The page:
Presentation on theme: "SUBACUTE KNEE PAIN IS NOT ALWAYS WHAT IT SEEMS Steven R. Sabo, MD Sports Medicine Fellow 2011-2012 University of South Florida and Morton Plant Mease."— Presentation transcript:
SUBACUTE KNEE PAIN IS NOT ALWAYS WHAT IT SEEMS Steven R. Sabo, MD Sports Medicine Fellow University of South Florida and Morton Plant Mease / BayCare Health System
History of Present I llness 36 y.o. male softball player and auto mechanic c/o right knee pain, stiffness, and swelling x 3 months Twisted right knee walking down stairs. Posterior knee joint 6/10 pain, increases with any knee flexion. No giving way, locking, or prior Hx of trauma.
R knee Injury x 3 months MHX/SHX: Prior left knee sprain 1 yr ago resolved. No chronic injuries or diseases. Meds: None Allergies: Pen causes rash. Exam: 6/10 deep popliteal fossa, Moderate size joint effusion without warmth No joint line tenderness ROM decreased (only 10 to 130 degrees) Equivocal Thessaly test No ligament defect noted on stress tests
Differential Diagnosis: Meniscal tear with effusion Bakers cyst partial ACL/PCL ligament injury with effusion Osteoarthritis, loose body, Stress fracture. infectious arthritis, gout or pseudogout RA autoimmune arthritis, psoriatic or seronegative arthritis, amyloidosis, SLE
Imaging and Special Studies: X-rays revealed mild osteoarthritis CBC, ESR, CRP, RF and ANA ordered by PCM and were normal Aspiration of knee = 10 ml of blood tinged rusty colored synovial fluid without evidence of crystals, infection, or malignant cells. Stiffness and effusion recurred rapidly before the next day Sports Med / Ortho ordered an MRI.
MRI of Right Knee Diffuse non-calcified nodular synovial thickening 8.5 cm diameter Bakers popliteal cyst Chondromalacia Patella, mild diffuse No ligament derangement, meniscal tear, fracture, or bone contusion.
Surgery and Pathology Results: Exploratory open arthrotomy with synovectomy done because of MRI findings. Dark Red 16 x 12 x 6 cm large lobulated mass immediately extruded from the surgical wound as if under pressure. Multiple lesions had eroded partially into the undersurface and margins of the patella. Pathology: hypervascular proliferative synovium containing multinucleated giant cells, macrophages, and hemosiderin.
Normal Synovium vs. Pigmented Villonodular Synovitis NormalPVNS
Final Diagnosis: Pigmented Villonodular Synovitis (PVNS) Treatment: Synovectomy for complete removal of lesion, post-op hinged knee brace, then physical therapy. Outcome: Patient had return of normal joint function. Normal ROM and strength. No recurrence of pain or 6 months PX: Diffuse PVNS recurs up to 46%, Localized PVNS recurs at 8%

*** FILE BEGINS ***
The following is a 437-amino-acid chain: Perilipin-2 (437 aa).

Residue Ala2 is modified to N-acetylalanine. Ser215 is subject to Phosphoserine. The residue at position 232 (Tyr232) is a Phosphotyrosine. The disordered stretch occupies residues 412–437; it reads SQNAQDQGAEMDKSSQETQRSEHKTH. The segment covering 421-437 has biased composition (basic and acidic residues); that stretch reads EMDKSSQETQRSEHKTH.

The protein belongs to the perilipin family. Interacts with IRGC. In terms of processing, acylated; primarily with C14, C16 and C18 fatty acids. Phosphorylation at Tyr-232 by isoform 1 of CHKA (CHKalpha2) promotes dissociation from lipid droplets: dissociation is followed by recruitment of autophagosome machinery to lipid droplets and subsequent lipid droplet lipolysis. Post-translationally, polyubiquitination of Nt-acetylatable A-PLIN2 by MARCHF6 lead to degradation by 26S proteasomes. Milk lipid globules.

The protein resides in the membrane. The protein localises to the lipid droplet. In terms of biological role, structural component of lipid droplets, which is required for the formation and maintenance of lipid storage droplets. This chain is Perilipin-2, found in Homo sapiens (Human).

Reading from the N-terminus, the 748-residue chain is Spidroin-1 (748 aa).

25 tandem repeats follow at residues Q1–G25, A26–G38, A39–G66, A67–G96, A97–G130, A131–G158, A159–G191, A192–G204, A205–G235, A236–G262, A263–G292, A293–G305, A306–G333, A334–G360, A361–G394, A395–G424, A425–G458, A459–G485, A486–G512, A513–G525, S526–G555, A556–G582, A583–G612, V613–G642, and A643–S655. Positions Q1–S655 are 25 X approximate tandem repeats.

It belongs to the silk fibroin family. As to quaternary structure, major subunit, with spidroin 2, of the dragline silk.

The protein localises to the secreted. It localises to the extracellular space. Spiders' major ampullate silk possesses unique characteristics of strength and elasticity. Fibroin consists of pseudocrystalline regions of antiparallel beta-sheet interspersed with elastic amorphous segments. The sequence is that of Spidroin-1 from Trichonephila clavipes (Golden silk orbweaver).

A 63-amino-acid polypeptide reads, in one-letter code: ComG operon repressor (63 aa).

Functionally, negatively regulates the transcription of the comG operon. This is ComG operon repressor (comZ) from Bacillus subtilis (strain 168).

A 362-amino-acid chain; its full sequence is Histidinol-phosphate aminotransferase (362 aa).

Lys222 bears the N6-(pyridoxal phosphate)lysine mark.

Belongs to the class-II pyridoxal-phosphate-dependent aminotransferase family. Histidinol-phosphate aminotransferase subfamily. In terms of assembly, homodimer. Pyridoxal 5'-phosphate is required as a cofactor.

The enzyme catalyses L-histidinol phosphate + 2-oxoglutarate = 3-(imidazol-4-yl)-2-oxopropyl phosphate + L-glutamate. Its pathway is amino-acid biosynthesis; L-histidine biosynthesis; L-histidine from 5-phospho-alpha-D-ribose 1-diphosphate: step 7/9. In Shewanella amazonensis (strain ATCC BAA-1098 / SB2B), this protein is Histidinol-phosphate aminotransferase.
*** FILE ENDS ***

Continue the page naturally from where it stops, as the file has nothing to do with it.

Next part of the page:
Tx options for recurrence Repeat Synovectomy XRT Radiation Therapy 4000 cGy If enough of joint is destroyed: bone grafting or total joint replacement Tumor Necrosis Factor α inhibitor (class of drugs): off label use to decrease inflammatory response for refractory PVNS, reported in Rheumatology case studies. Examples: etanercept (Enbrel), infliximab (Remicade), adalimumab (Humira).etanercept infliximabadalimumab
Take Home Messages: Relatively rare (incidence 1.8 cases/ million people), usually benign intra-articular and peri- articular hyperproliferation of synovium Cause debated: malignant transformation vs. chronic inflammatory Removal of the lesion is usually curative Repeat imaging is prudent since it recurs Important to occasionally widen your DDX for knee pain.
Special Thanks: Our patient (written consent given to allow this case report) Allen Hughes, MD Orthopedic Specialties of Clearwater FL Sean Bryan, MD USF / MPM Sports Medicine Fellowship and Family Medicine Residency Program Director Ted Farrar, MD USF / MPM Sports Medicine Fellowship Associate Director Jonathan Squires, MD Radiology Associates of Clearwater FL Robert Schoer MD and Pathology Department Morton Plant Mease Medical Center Clearwater FL